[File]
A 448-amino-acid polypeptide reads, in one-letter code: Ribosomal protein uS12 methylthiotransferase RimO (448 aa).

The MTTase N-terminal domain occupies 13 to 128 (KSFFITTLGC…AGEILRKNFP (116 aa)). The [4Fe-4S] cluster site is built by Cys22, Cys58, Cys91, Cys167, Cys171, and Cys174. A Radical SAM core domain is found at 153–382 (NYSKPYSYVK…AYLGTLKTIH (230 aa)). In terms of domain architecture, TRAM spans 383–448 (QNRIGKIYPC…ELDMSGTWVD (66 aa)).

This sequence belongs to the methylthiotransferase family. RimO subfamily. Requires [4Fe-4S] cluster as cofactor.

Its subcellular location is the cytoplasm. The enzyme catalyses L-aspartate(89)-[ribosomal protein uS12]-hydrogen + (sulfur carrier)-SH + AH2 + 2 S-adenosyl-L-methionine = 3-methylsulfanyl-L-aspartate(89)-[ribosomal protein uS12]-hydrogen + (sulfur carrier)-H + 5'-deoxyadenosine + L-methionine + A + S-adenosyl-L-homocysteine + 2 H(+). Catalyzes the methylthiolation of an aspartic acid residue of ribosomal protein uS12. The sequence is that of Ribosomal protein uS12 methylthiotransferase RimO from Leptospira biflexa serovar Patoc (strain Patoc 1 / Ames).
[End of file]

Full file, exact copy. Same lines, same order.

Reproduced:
A 448-amino-acid polypeptide reads, in one-letter code: Ribosomal protein uS12 methylthiotransferase RimO (448 aa).

The MTTase N-terminal domain occupies 13 to 128 (KSFFITTLGC…AGEILRKNFP (116 aa)). The [4Fe-4S] cluster site is built by Cys22, Cys58, Cys91, Cys167, Cys171, and Cys174. A Radical SAM core domain is found at 153–382 (NYSKPYSYVK…AYLGTLKTIH (230 aa)). In terms of domain architecture, TRAM spans 383–448 (QNRIGKIYPC…ELDMSGTWVD (66 aa)).

This sequence belongs to the methylthiotransferase family. RimO subfamily. Requires [4Fe-4S] cluster as cofactor.

Its subcellular location is the cytoplasm. The enzyme catalyses L-aspartate(89)-[ribosomal protein uS12]-hydrogen + (sulfur carrier)-SH + AH2 + 2 S-adenosyl-L-methionine = 3-methylsulfanyl-L-aspartate(89)-[ribosomal protein uS12]-hydrogen + (sulfur carrier)-H + 5'-deoxyadenosine + L-methionine + A + S-adenosyl-L-homocysteine + 2 H(+). Catalyzes the methylthiolation of an aspartic acid residue of ribosomal protein uS12. The sequence is that of Ribosomal protein uS12 methylthiotransferase RimO from Leptospira biflexa serovar Patoc (strain Patoc 1 / Ames).